Herbs & Plants

Smearwort(Aristolochia rotunda)

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Botanical Name:Aristolochia rotunda
Family: Aristolochiaceae
Genus: Aristolochia
Species: A. rotunda
Kingdom: Plantae
Order: Piperales

Common Names : Round-leaved Birthwort, English Mercury, Mercury Goosefoot, Allgood, Tola Bona or (ambiguously) “Fat Hen”

Habitat:Native to Southern Europe.Found amongst shrubs and herbaceous plants along the sides of roads, in fields and in meadows

Smearwort is a perennial herb .It is a dark-green succulent plant that grows to about 2 feet high, rising from stout, fleshy, branching root-stock. It has large, smooth-edged, stalkless leaves that clasp the stem with enlarged, basal lobes and tubular, yellowish-green flowers with a prominent, dark-brown flap, 1 to 2 inches long, both terminal and arising from the axils of the leaves. The fruit is bladder-like and contains a single seed.

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The plant prefers medium (loamy) soils and requires well-drained soil.The plant prefers acid, neutral and basic (alkaline) soils..It can grow in semi-shade (light woodland) or no shade.It requires moist soil.

Cultivation :
Prefers a well-drained loamy soil, rich in organic matter, in sun or semi-shade. Succeeds in ordinary garden soil.  . Most species in this genus have malodorous flowers that are pollinated by flies.

Propagation :
Seed – best sown in a greenhouse as soon as it is ripe in the autumn. Pre-soak stored seed for 48 hours in hand-hot water and surface sow in a greenhouse. Germination usually takes place within 1 – 3 months at 20°c. Stored seed germinates better if it is given 3 months cold stratification at 5°c. When large enough to handle, prick the seedlings out into individual pots and grow them on in the greenhouse for their first winter. Plant out in late spring or early summer after the last expected frosts. Division in autumn. Root cuttings in winter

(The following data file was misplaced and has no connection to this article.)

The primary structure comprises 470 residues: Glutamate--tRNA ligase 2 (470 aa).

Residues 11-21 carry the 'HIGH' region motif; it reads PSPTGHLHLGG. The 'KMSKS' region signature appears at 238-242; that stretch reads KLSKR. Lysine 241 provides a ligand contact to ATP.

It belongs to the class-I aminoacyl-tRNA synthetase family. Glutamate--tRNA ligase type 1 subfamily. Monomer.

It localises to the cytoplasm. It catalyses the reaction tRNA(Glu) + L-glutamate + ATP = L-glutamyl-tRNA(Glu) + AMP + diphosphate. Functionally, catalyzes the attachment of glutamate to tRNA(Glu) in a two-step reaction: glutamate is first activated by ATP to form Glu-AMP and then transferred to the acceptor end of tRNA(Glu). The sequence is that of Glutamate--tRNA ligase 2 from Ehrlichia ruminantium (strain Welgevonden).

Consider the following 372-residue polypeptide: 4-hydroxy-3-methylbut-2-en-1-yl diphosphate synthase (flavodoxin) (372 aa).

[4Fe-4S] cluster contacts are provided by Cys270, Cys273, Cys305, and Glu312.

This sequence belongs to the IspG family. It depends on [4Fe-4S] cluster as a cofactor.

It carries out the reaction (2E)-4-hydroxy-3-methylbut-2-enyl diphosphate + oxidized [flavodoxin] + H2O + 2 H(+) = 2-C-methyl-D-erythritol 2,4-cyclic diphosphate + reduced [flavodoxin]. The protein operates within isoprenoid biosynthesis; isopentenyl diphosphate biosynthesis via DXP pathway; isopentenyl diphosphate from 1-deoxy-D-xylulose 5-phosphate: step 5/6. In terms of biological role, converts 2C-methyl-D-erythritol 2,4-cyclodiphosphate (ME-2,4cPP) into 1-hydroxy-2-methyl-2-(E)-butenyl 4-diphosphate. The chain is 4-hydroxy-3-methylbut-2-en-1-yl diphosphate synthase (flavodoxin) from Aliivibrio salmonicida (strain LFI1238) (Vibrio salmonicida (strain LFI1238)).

Ediable uses:
Smearwort leaves can be gathered when young and delicate, then boiled in broth. If grown in rich soil, the shoots may be cut when no bigger than a pencil and five inches high, to be peeled and boiled, then eaten as asparagus.

Medicinal uses:
Abortifacient;  Antitussive;  Diuretic;  Emmenagogue;  Pectoral;  VermifugeVulnerary.

The root is antitussive, diuretic, emmenagogue, pectoral, vermifuge and vulnerary. This herb should only be used internally with expert advice since large doses can provoke abortions as well as poisoning with inflammation of the mucous membranes, resulting in respiratory paralysis. The plant contains aristolochic acid which, whilst stimulating white blood cell activity and speeding the healing of wounds, is also carcinogenic and damaging to the kidneys. Externally the plant is used to treat a variety of skin complaints including eczema and difficult to heal ulcers. The root is harvested in late spring and dried for later use[

The name Smearwort is derived from its use as ointment. Poultices derived from the leaves were used to heal chronic sores. Roots were often used on sheep to remedy cough.

Other Uses:
The seeds have found employment in the making of shagreen.

Known Hazards:
The plant is poisonous in large quantities. The plant contains aristolochic acid, this has received rather mixed reports on its toxicity. According to one report aristolochic acid stimulates white blood cell activity and speeds the healing of wounds, but is also carcinogenic and damaging to the kidneys. Another report says that it is an active antitumour agent but is too toxic for clinical use. Another report says that aristolochic acid has anti-cancer properties and can be used in conjunction with chemotherapy and radiotherapy and that it also increases the cellular immunity and phagocytosis function of the phagocytic cells.

Disclaimer:The information presented herein is intended for educational purposes only. Individual results may vary, and before using any supplements, it is  always advisable to consult with your own health care provider.


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